This force consists of four frigates, nine sloops, and seven schooners, the frames of which, except of one schooner, are in part, or altogether, as posed of live oak. At the rate of computation, before suggested as cores, those of live oak contain about 165,480 cubic feet, and 1-20th of that 8,274 feet, or about five per cent on the whole quantity at present in av mission. [H, 2.] This augmented to eight thousand five hundred feet, the seventeen hundred estimated for small repairs, will together amout over six per cent. on the frames actually in service, as the quantity bet computed necessary to maintain them entire. Without at this time offers any thing more on the basis of these calculations, but the general com ness of which will be illustrated in the course of this report, it may be that these two estimates will require to be provided for small repairs, wad for replacing losses from all causes, in our live oak vessels in commis bout 10,200 cubic feet annually, or at the average rate per year of a fh ity more than sufficient for one new sloop, or each two years about exaca

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for a frigate of the first class, or each three years almost enough for a ship of the line.

In regard to the procurement of these indispensable supplies, the first quantity for annual repairs, considering the use for which it is wanted, must be obtained in detached pieces; and, as we now have on hand 75,000 feet of live oak purchased for repairs, (E.) and of which over 50,000 is intended for ordinary ones, it could for twenty or thirty years be furnished from that source, and afterwards, if necessary, from timber in depot,

The second quantity could mostly, and to great advantage, be obtained for many years, by substituting our vessels now in ordinary, whenever they are of the size wanted. The frames of such of them as were built of live oak, contain about 322,633 cubic feet, being an amount, nominally, sufficient to replace more than twice the loss of our whole force in commission. The frames of the Macedonian, Hudson, and Cyane, and two-thirds of that of the Guerriere, are excluded from this computation, as not being of live oak; and other large deductions should undoubtedly be made from the extent of this source of supply, in consequence of the advanced age of a number of the live oak vessels in ordinary, and the future decay to which they are all liable while remaining in ordinary.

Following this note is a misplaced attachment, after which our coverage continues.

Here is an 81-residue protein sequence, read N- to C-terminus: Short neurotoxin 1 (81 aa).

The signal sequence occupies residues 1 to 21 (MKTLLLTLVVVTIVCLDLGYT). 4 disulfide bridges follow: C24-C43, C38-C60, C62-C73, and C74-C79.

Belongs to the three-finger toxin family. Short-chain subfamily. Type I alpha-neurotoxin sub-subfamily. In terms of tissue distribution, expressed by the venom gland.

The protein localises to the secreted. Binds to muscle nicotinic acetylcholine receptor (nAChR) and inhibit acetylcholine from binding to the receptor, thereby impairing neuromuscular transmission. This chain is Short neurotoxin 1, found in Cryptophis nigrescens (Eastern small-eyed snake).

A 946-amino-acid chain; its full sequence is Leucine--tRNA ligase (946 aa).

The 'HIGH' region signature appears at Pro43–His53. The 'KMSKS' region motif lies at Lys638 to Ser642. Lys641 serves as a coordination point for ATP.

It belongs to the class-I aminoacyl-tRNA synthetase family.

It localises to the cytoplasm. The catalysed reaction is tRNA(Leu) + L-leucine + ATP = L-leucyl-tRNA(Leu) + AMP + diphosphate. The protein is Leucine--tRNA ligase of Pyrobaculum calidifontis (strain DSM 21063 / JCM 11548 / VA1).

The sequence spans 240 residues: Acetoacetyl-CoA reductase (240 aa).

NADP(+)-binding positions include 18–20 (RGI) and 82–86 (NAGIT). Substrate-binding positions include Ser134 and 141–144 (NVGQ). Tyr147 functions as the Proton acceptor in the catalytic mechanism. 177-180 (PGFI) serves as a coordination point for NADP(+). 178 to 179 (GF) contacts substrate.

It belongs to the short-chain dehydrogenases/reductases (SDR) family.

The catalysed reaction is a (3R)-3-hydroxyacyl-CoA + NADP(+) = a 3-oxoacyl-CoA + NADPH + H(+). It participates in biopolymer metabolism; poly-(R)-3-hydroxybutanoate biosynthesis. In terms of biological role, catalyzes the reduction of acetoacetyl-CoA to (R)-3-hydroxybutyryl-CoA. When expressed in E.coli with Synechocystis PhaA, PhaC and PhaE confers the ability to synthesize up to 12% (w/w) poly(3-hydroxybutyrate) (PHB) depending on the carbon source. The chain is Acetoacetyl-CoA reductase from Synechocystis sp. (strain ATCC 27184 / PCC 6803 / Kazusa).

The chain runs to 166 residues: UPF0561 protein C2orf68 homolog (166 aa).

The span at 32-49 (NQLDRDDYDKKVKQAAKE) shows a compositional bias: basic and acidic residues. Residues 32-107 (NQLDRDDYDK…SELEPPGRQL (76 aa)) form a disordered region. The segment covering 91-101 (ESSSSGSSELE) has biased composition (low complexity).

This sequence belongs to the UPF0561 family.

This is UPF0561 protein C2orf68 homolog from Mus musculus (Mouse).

Besides this source of supply to replace those in commission, we have vessels on the stocks which contain in their frames about 354,000 cubic feet, and constitute a sure and more durable resort when necessary, than those in ordinary.

These vessels, now on the stocks, are sheltered from injury by the weather; are not decayed by either wet or dry rot; are little exposed to future damage except by fire; and, until launched, bid fair to continue sound, at least in their frames, for some generations.

Again: beyond both of those resources to replace lost and decayed vessels now in commission, are the live oak frames in deposite at the different yards, and to which, in case of necessity, a resort might be had. These contain over 431,845 cubic feet of timber, or nearly thrice the quantity now in commission; and they will probably remain not essentially injureil for centuries, if receiving proper attention, and if, in the meantime, they are not wanted for public purposes.

These general remarks and estimates are presented merely with a view to furnish some aid in forming a just opinion on the true extent and character of our resources on hand in live oak timber, and on their sufficiency, if required, to meet, for a time, our indispensable wants of that kind of timber.

But it is by no means recommended 10 place entire reliance even for our indispensable wants, or any large portion of them, upon the resources just eoumerated.

On the contrary, some further remarks and estimates will now be presented, with a design to throw additional light on the extent of our resources in live oak timber, whether growing or cut, and in various shapes now on hand, and whether growing on public or private lands, but yet suitable and available to meet all such demands for that kind of timber as may be required in this country, no less by a future sound policy on naval subjects han by our indispensable wants."

In this inquiry, it is desirable first to ascertain, near as may be, what has een the extent of all our former demands in the navy for live oak timber; nd then to estimate, from that extent and other considerations, what those emands will probably be hereafter. It will next become proper to ascertain whence and how the supply for those former demands has been obtained; and then, from that result and other information bearing on the subject, to estimate whence and how the supply for our future demands is to be obtained.

All our purchases and use of live oak timber heretofore for annual repairs, all our purchases and use of the same kind of timber for the immediate building of vessels, and all our purchases and deposites still remaining for the future gradual improvement of our navy, cannot be ascertained with accuracy; but, probably, can be computed so nearly to the truth, as to furnish ma'terial aid in forming an opinion on the whole extent of all our demands, both hitherto and hereafter, for live oak timber.

It is gathered from our records and other sources, that our former purchases of live oak timber for all kinds of repairs of all vessels afloat, have probably been about 168,000 cubic feet.

The basis of this and most of my other material calculations will be given, in order that any errors may be detected, and, in the final result, all due corrections and allowances be made, not only on account of arithmetical mistakes, but diversities of opinion on any of the important data entering into the elements of those calculations.